On June 24th, I placed snake 06-1295 in a small, well-ventilated container with a tight-fitting lid. I drove her to a park that was less than a block from where she had been found, and that would provide her with far more cover. I believed it would give the snake a much better chance for avoiding the outdoor cats that were still lurking in her neighborhood. I chose to release the snake in a grassy area that was right next to a dense patch of low-growing cover. I took one last look at her through the clear plastic of her transport container. Her tongue flicked in and out delivering scent particles from the air to the Jacobson’s organ inside her mouth. I couldn’t even begin to guess what those quick flicks of the tongue were telling her about the world. I placed the container on the grass about two feet away from cover and removed the lid.

As I removed the lid from her container, garter snake 06-1295 recognized her change in circumstances immediately. I sat very still as I watched her slither over the edge of the container and onto the ground, shedding her captivity inch by inch. To my eyes, the results were much the same as when she had shed her skin. The animal that had been dulled by captivity became bright and alert as her freedom was restored. As the last few inches of the snake cleared the transport container, she hesitated for a moment. Her tongue flicked rapidly in and out of her mouth as she slowly moved her head to the left, and then to the right. Whether she saw or smelled something to her liking I cannot say, but she made a beeline for the patch of low cover that was nearby.

As the snake’s head disappeared beneath the vegetation, the stripes running the length of her body momentarily made it difficult to detect that she was moving. The optical illusion was broken when the tapered, tail end of her body moved through my field of view. I assumed that predators looking to make a meal of the snake would have a similar visual experience. As her tail disappeared, I hoped that if the snake ever encounters another house cat, her stripes will fool the cat’s eyes as effectively as they had fooled mine.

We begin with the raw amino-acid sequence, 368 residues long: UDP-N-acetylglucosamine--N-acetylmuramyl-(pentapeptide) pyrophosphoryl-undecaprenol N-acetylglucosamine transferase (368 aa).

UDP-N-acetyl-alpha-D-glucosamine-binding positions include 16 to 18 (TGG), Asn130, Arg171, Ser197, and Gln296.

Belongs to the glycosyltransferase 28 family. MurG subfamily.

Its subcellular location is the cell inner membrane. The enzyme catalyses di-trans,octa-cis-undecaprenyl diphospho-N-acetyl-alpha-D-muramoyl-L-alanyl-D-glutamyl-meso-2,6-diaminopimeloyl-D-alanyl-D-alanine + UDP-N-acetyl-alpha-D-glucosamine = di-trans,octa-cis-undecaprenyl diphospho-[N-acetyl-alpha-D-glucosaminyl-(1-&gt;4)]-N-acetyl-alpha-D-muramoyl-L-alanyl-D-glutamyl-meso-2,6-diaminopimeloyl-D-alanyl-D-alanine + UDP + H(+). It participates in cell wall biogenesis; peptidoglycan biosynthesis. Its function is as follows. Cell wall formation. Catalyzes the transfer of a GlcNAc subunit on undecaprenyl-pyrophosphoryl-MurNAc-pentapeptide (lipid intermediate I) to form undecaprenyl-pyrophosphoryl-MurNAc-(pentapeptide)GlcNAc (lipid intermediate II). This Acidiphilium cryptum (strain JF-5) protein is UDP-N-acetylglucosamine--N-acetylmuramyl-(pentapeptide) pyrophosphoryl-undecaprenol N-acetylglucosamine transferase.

Give Wildlife (and a Naturalist) A Reason To Sing!

PAWSwalk 2006 will be on Saturday, September 9th at Seattle’s Magnuson Park. I have given my team, the “Wild Things,” a special challenge this year. If we raise $7,000 or more, I have agreed to "reward" them by singing a Karoke song of their choice in a public venue. A little humiliation is a small price to pay for helping out the animals! Your donation will help make both lifesaving work and musical "entertainment" possible! If you wish to donate to the cause visit the PAWSwalk pledge site.

Or, visit the Wild Things home page and sign up to walk with us for the animals!

Ninety-two animals were released between June 17th and July 17th 2006. Thanks to all of you for helping to make these releases possible!

Wildlife Releases: June 17 - July 17, 2006

  • Steller's Jay- 5
  • Eastern Cottontail- 9
  • Virginia Opossum- 3
  • Band-tailed Pigeon- 4
  • American Robin- 7
  • American Crow- 10
  • Eastern Gray Squirrel- 8
  • Black-capped Chickadee- 7
  • Chestnut-backed Chickadee- 3
  • Northwestern Garter Snake- 1
  • Golden-crowned Kinglet- 1
  • House Sparrow- 3
  • Pied-billed Grebe- 2
  • Mountain Beaver- 1
  • Western Screech Owl- 1
  • Spotted Towhee- 1
  • American Robin- 3
  • Black-capped Chickadee- 5
  • Red-breasted Nuthatch- 1
  • Least Chipmunk- 4
  • Canada Goose- 5
  • Wood Duck- 2
  • Brown-headed Cowbird- 1
  • Hooded Merganser- 2
  • Bewick's Wrens - 3

302 wild animals have been released since the beginning of 2006.
Thanks to all of you for helping to make these releases possible!

All rights reserved. 2006 Progressive Animal Welfare Society

A Northwest leader in protecting animals since 1967, the Progressive Animal Welfare Society (PAWS) shelters homeless animals, rehabilitates injured and orphaned wildlife, and empowers people to demonstrate compassion and respect for animals in their daily lives.